5 reasons to get sold on analytics
Getting excited about clinical analytics has never been easierApril 2, 2013
Welcome to the data world. Many secrets are hidden in big data, and now, with the computing power to unearth them, analytics promises to deliver transformative power wherever it is put to work. Still, the technology is a relative newcomer in the healthcare world. Brett Furst, CEO of Arbormetrix, says there is nothing to fear – and that analysis of clinical data has much to offer the medical world. Here, he shares his top five requirements to succeed with, or at least get excited about, the power of clinical analytics.
1. Know the difference between solutions. Analytics solutions vary widely in size and shape. Furst says it is important to know what the different kinds are, and how to apply each one to specific problems, whether they have to do with population health and disease management, episodic delivery or post-acute care. Population health and disease management focuses on "improving the general health of a population and keeping them out of a hospital," according to Furst. Think screening a database to find people who might be at risk for a certain condition and reaching out to them. Episodic analytics "focuses on identifying variation in the delivery and associated outcomes of specialty and acute care." This kind of analytics is about looking back and finding ways to improve care in the future based on how it was provided previously, says Furst. Post-acute analytics centers around "utilization management so patients receive the appropriate level of care after hospitalization, with a focus on cutting down on wasted resources." Essentially, the three flavors Furst outlines could be seen as the analytical equivalents of before, during and after.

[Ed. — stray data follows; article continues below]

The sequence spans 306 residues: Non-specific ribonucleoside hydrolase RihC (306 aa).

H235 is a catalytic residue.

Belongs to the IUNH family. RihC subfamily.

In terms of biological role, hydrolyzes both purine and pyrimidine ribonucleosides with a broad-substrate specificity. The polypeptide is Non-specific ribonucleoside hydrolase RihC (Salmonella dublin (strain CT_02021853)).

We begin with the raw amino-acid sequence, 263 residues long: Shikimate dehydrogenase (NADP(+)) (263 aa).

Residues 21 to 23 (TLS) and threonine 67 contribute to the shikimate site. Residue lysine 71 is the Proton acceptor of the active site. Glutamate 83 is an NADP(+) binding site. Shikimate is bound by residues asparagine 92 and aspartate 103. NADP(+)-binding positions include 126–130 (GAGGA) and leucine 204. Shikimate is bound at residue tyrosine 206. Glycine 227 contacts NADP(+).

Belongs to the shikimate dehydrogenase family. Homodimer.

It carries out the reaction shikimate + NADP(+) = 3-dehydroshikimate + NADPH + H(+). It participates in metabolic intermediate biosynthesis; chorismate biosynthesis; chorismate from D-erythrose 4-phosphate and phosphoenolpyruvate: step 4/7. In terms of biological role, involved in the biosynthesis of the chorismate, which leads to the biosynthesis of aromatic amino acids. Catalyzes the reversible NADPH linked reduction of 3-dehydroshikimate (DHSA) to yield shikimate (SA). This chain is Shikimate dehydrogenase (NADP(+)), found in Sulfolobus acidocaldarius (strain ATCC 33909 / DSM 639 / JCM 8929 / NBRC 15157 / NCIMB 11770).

2. What's in the data? Knowing which analytics can be applied to which problems opens the door to immense functionality. With the rise of ACOs and the paradigm shift of reimbursement for quality of care, healthcare providers are scrambling to approach the health of their populations proactively. Clinical analytics has a role in this shift, and Furst says harnessing its power means that organizations will be able to more intelligently identify, solve, and manage the challenges that they are beginning to face. Furst says being able to ask questions such as, "Where the spending is, how many readmits do we have every year, and how do outcomes stack up against variances of treatment?" have a massive "effect on clinical performance [that] goes to the actual outcome of the patient." By taking the data generated in a hospital and making sense of it with clinical analytics, Furst says there is a real ability to find and tackle performance issues. "When you combine good clinical data with good accounting data, you can pinpoint what types of conditions might make for readmits," he says.